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|Bearing Type:||Sealed Roller||Cutting Material:||TCI|
|Standard:||API-7-1, ISO 9001:2008||Series:||Rock Roller Bits|
|IADC:||615||FG:||FLRT Sealed Roller Bearing Type|
hard rock drill bits,
water well drill bits
12 1/4" FG615G , Tricone Rock Bit , Well Drilling Bit , Hard Formation , TCI Bit
RECOMMENDED DRILLING PARAMETERS FOR APPLICATION
|Types & IADC Code||415||
|Lb/in. (Bit Dia.)||2000~5428||2000~5428||2285~4000||2285~4000||2571~6285||2857~6857|
|Rotation Speed (Rpm)||150~60||150~60||140~80||120~80||110~60||100~50
ROLLER CONE BIT CONE DESIGN
In some formations, it is advantageous to design the cones and their configuration so that they do not rotate evenly but that they slip during rotation. This Cone slippage, as it is called, allows a rock bit to drill using a scraping action, as well as the normal grinding or crushing action.
Cone slippage can be designed into the bit in two ways. Since cones have two profiles: the inner and the outer cone profile, a cone removed from the bit and placed on a horizontal surface can take up two positions . It may either roll about the heel cone or the nose cone. When the cone is mounted on a journal it is forced to rotate around the centre of the bit. This “unnatural” turning motion forces the inner cone to scrape and the outer cone to gouge. Gouging and scraping help to break up the rock in a soft formation but are not so effective in harder formations, where teeth wear is excessive.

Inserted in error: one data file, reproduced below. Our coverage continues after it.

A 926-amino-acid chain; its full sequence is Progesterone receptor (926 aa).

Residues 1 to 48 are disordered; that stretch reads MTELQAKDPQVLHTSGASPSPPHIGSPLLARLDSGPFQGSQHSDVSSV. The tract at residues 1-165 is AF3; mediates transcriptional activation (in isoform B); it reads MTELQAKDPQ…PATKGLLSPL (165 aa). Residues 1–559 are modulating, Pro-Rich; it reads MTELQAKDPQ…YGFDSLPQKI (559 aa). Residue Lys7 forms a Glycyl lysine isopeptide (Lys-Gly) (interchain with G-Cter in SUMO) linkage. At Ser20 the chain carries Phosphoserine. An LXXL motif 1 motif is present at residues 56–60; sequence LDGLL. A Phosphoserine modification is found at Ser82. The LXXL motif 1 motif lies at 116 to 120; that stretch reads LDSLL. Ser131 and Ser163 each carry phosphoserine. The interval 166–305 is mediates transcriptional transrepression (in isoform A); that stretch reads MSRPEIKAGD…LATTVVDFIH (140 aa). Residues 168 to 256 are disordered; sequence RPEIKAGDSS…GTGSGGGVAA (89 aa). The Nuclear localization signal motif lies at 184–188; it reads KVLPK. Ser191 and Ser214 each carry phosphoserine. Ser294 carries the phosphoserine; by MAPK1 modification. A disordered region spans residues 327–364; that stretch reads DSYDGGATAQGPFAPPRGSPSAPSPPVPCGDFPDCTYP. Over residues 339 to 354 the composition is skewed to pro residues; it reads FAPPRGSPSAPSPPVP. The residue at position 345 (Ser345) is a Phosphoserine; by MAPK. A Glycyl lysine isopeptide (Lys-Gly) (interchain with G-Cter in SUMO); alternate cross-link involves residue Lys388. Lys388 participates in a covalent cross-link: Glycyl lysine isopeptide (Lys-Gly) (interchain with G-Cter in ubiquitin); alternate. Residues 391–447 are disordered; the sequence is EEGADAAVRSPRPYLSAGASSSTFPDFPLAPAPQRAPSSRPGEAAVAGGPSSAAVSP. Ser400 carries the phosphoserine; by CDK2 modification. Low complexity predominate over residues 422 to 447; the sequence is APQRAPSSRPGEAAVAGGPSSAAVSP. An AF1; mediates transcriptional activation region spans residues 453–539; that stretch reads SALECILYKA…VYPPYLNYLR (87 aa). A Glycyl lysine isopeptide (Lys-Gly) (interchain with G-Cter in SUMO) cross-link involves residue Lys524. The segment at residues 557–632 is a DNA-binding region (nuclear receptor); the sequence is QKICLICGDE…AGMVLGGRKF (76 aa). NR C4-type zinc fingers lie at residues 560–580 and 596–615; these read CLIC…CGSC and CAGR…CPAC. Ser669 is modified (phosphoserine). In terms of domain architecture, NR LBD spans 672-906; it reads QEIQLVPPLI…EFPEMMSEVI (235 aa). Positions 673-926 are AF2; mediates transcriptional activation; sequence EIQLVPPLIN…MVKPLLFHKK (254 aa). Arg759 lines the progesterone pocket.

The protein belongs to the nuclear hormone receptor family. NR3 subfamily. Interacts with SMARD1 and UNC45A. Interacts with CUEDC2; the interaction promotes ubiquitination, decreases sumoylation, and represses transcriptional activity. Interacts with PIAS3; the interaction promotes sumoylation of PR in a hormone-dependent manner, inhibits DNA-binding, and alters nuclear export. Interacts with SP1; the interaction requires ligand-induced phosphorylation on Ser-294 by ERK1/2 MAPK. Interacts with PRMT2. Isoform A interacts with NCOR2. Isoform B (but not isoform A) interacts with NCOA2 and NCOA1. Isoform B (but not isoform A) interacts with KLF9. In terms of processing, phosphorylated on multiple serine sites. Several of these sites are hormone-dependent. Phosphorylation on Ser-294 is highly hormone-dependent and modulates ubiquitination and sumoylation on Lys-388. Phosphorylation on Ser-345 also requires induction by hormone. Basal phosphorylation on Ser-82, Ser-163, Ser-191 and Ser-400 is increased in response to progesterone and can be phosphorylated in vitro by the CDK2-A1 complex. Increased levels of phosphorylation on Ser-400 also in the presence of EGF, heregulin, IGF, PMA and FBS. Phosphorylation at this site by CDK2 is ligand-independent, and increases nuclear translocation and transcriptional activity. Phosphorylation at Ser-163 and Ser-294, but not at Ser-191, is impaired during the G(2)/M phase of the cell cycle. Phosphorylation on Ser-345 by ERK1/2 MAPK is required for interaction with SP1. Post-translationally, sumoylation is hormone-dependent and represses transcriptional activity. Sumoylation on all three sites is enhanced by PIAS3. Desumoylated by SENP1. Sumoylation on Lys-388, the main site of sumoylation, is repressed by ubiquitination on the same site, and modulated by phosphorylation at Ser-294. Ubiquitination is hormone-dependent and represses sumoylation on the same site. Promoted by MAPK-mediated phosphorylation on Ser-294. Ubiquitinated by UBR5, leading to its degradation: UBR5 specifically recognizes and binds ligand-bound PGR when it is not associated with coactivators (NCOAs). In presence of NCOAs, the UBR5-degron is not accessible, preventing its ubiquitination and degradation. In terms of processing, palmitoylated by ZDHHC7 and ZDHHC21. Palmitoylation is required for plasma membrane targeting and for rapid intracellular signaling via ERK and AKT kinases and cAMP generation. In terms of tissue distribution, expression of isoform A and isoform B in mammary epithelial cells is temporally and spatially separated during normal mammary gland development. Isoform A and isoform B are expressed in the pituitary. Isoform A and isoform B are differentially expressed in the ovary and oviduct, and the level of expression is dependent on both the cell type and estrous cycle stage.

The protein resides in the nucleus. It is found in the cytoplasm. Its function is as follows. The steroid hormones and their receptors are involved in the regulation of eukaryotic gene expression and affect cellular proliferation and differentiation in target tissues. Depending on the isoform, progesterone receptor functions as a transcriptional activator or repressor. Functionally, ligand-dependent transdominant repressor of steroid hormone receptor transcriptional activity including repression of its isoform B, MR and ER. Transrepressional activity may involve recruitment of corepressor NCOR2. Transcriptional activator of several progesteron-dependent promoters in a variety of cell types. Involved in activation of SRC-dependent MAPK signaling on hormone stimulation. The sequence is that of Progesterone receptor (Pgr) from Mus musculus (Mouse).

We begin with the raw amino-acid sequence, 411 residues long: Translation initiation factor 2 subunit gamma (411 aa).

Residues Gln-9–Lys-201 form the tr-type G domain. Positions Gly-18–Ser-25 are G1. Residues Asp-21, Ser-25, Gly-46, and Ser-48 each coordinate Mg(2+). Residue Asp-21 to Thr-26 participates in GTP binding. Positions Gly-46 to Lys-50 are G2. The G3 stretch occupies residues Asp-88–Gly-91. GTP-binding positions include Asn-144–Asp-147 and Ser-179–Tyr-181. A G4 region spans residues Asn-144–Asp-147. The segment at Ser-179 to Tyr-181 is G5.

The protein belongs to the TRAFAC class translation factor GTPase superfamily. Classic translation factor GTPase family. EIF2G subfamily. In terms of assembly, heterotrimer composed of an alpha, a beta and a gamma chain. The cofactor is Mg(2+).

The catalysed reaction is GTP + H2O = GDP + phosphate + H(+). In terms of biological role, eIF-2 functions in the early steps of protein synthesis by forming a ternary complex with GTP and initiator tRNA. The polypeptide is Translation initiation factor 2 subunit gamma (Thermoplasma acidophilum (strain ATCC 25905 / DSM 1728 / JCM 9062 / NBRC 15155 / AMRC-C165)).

Cone slippage can also be attained by offsetting the axes of the cones. This is often used in soft formation bits . To achieve an offset the journals must be angled slightly away from the centre. Hard formation bits have little or no offset to minimise slippage and rely on grinding and crushing action alone.
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